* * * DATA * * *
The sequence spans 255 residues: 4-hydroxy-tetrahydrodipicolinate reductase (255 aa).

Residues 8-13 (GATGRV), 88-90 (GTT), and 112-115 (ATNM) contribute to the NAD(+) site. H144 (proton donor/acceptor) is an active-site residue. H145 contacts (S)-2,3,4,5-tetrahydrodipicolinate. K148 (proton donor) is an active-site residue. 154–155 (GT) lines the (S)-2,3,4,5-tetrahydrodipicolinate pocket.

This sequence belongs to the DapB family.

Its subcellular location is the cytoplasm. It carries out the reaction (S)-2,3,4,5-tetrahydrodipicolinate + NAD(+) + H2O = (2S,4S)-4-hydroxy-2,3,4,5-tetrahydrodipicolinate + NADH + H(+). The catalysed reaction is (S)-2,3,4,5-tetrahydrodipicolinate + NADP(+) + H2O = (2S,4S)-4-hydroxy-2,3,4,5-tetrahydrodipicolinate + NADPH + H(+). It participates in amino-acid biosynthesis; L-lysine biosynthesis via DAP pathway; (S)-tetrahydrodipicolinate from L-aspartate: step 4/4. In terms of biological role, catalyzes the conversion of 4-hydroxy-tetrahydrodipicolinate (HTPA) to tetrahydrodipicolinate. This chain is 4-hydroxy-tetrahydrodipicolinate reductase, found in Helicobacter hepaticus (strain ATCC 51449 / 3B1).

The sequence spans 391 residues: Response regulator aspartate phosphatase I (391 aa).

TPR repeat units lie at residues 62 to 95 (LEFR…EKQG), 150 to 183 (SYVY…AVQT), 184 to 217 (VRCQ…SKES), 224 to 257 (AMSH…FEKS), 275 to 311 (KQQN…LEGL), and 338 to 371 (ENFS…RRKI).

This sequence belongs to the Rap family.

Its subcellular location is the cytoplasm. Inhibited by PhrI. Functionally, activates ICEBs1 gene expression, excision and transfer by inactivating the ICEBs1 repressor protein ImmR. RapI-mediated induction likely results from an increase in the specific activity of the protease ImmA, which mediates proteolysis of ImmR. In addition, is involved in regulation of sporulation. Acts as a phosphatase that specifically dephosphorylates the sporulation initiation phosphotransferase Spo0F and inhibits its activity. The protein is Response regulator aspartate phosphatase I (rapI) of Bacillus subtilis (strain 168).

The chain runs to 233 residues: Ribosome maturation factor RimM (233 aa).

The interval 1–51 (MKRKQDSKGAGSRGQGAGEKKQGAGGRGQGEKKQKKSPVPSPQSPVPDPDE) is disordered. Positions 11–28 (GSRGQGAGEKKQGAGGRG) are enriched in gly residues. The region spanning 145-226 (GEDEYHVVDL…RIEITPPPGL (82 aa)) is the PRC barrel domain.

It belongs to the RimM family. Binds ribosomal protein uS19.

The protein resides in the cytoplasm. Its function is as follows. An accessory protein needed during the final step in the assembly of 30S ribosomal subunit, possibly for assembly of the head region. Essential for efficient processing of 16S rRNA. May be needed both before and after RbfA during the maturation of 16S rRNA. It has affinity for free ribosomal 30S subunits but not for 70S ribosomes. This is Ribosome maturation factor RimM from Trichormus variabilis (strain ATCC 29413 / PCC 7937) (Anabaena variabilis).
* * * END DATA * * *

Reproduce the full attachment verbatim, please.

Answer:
The sequence spans 255 residues: 4-hydroxy-tetrahydrodipicolinate reductase (255 aa).

Residues 8-13 (GATGRV), 88-90 (GTT), and 112-115 (ATNM) contribute to the NAD(+) site. H144 (proton donor/acceptor) is an active-site residue. H145 contacts (S)-2,3,4,5-tetrahydrodipicolinate. K148 (proton donor) is an active-site residue. 154–155 (GT) lines the (S)-2,3,4,5-tetrahydrodipicolinate pocket.

This sequence belongs to the DapB family.

Its subcellular location is the cytoplasm. It carries out the reaction (S)-2,3,4,5-tetrahydrodipicolinate + NAD(+) + H2O = (2S,4S)-4-hydroxy-2,3,4,5-tetrahydrodipicolinate + NADH + H(+). The catalysed reaction is (S)-2,3,4,5-tetrahydrodipicolinate + NADP(+) + H2O = (2S,4S)-4-hydroxy-2,3,4,5-tetrahydrodipicolinate + NADPH + H(+). It participates in amino-acid biosynthesis; L-lysine biosynthesis via DAP pathway; (S)-tetrahydrodipicolinate from L-aspartate: step 4/4. In terms of biological role, catalyzes the conversion of 4-hydroxy-tetrahydrodipicolinate (HTPA) to tetrahydrodipicolinate. This chain is 4-hydroxy-tetrahydrodipicolinate reductase, found in Helicobacter hepaticus (strain ATCC 51449 / 3B1).

The sequence spans 391 residues: Response regulator aspartate phosphatase I (391 aa).

TPR repeat units lie at residues 62 to 95 (LEFR…EKQG), 150 to 183 (SYVY…AVQT), 184 to 217 (VRCQ…SKES), 224 to 257 (AMSH…FEKS), 275 to 311 (KQQN…LEGL), and 338 to 371 (ENFS…RRKI).

This sequence belongs to the Rap family.

Its subcellular location is the cytoplasm. Inhibited by PhrI. Functionally, activates ICEBs1 gene expression, excision and transfer by inactivating the ICEBs1 repressor protein ImmR. RapI-mediated induction likely results from an increase in the specific activity of the protease ImmA, which mediates proteolysis of ImmR. In addition, is involved in regulation of sporulation. Acts as a phosphatase that specifically dephosphorylates the sporulation initiation phosphotransferase Spo0F and inhibits its activity. The protein is Response regulator aspartate phosphatase I (rapI) of Bacillus subtilis (strain 168).

The chain runs to 233 residues: Ribosome maturation factor RimM (233 aa).

The interval 1–51 (MKRKQDSKGAGSRGQGAGEKKQGAGGRGQGEKKQKKSPVPSPQSPVPDPDE) is disordered. Positions 11–28 (GSRGQGAGEKKQGAGGRG) are enriched in gly residues. The region spanning 145-226 (GEDEYHVVDL…RIEITPPPGL (82 aa)) is the PRC barrel domain.

It belongs to the RimM family. Binds ribosomal protein uS19.

The protein resides in the cytoplasm. Its function is as follows. An accessory protein needed during the final step in the assembly of 30S ribosomal subunit, possibly for assembly of the head region. Essential for efficient processing of 16S rRNA. May be needed both before and after RbfA during the maturation of 16S rRNA. It has affinity for free ribosomal 30S subunits but not for 70S ribosomes. This is Ribosome maturation factor RimM from Trichormus variabilis (strain ATCC 29413 / PCC 7937) (Anabaena variabilis).